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Marina Piro is a woman on a mission to travel the world, but she wouldn’t dream of leaving her precious rescue dog, Odie, behind. So, the Italian world traveler took matters into her own hands by completely restoring a 2001 Renault Kangoo Van into the lovingly named Pam the Van , a roaming tiny home on wheels, fully equipped to take her and beloved furry fido on plenty of worldly adventures. Piro’s adventures started early in life when she realized she wanted to be a “self sufficient forest fairy.” Her second goal? To travel the world with Odie. So the Italian-born traveler mixed her two goals and bought the 15-year-old van in order to convert it (completely on her own) into a compact, but comfy home on wheels . Related: Traveling family renovates old school bus as both solar-powered home and hostel Piro’s first step in the renovation process was to completely gut the old vehicle from top to bottom. She then began to create her living quarters by replacing the floor and building a kitchenette and her bed. For lighting, she installed LED lights . After adding a few homey touches like curtains and house plants, the old van was reborn as Pam the Van. Although she is enjoying her nomadic lifestyle , she does admit that van life with a dog has its disadvantages, including restrictions on her own freedom, inability to leave Odie “at home”, and the overall messiness that comes with living in close quarters with a furry dog. She explains that, “Despite being the most practical solution, van life with a dog can be difficult at times and you must consider various aspects of it before throwing yourself into it.” Despite the drawbacks, she and Odie are loving their adventures, which she posts on her Instagram account. + Pam the Van Via My Modern Met Images via Pam the Van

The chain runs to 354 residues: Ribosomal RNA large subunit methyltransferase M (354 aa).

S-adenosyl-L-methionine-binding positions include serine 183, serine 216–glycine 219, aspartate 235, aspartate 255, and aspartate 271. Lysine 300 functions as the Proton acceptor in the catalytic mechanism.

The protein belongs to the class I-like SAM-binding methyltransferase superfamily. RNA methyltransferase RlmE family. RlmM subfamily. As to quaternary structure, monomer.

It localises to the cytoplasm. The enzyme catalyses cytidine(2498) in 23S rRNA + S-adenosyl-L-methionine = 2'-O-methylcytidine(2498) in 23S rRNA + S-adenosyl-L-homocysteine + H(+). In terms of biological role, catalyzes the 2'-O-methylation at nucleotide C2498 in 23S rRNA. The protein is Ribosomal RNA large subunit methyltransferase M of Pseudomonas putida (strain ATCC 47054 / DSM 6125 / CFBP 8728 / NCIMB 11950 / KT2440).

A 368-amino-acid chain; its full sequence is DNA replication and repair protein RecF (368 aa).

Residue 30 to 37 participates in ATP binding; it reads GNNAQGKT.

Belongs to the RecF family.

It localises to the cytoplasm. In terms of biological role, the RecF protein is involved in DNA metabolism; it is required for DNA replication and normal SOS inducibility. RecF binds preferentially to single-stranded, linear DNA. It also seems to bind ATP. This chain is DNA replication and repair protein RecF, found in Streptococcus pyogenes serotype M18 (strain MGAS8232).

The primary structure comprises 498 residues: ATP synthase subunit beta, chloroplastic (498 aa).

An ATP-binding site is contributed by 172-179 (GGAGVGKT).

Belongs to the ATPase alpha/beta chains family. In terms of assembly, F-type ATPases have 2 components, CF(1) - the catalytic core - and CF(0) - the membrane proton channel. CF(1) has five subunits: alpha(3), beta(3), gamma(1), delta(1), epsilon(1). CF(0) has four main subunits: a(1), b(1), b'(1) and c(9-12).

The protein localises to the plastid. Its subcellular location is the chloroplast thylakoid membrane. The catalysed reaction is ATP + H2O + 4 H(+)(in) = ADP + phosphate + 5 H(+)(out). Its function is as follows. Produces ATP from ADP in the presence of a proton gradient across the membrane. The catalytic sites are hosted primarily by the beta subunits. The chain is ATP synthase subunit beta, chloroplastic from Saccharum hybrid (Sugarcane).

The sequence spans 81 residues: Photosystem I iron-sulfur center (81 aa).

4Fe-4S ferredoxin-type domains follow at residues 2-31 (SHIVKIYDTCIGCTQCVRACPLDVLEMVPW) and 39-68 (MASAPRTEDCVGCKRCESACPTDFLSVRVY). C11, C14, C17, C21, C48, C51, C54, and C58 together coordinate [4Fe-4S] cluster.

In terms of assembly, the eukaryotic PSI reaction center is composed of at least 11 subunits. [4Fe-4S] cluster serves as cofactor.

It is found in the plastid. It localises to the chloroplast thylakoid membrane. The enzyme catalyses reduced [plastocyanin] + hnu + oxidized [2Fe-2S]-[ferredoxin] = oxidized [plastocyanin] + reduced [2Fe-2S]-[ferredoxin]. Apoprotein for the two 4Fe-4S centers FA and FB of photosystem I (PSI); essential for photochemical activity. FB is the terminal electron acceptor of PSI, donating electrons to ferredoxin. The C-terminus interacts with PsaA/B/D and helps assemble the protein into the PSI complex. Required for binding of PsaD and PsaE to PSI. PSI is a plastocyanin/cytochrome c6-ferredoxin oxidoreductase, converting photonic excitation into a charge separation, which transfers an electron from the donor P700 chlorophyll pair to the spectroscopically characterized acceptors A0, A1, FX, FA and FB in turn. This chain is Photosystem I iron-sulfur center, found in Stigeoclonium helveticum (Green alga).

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Italian woman restores old van to travel the world with her rescue dog

Skylights stream light into tiny cantilevering home in German forest

January 13, 2017 by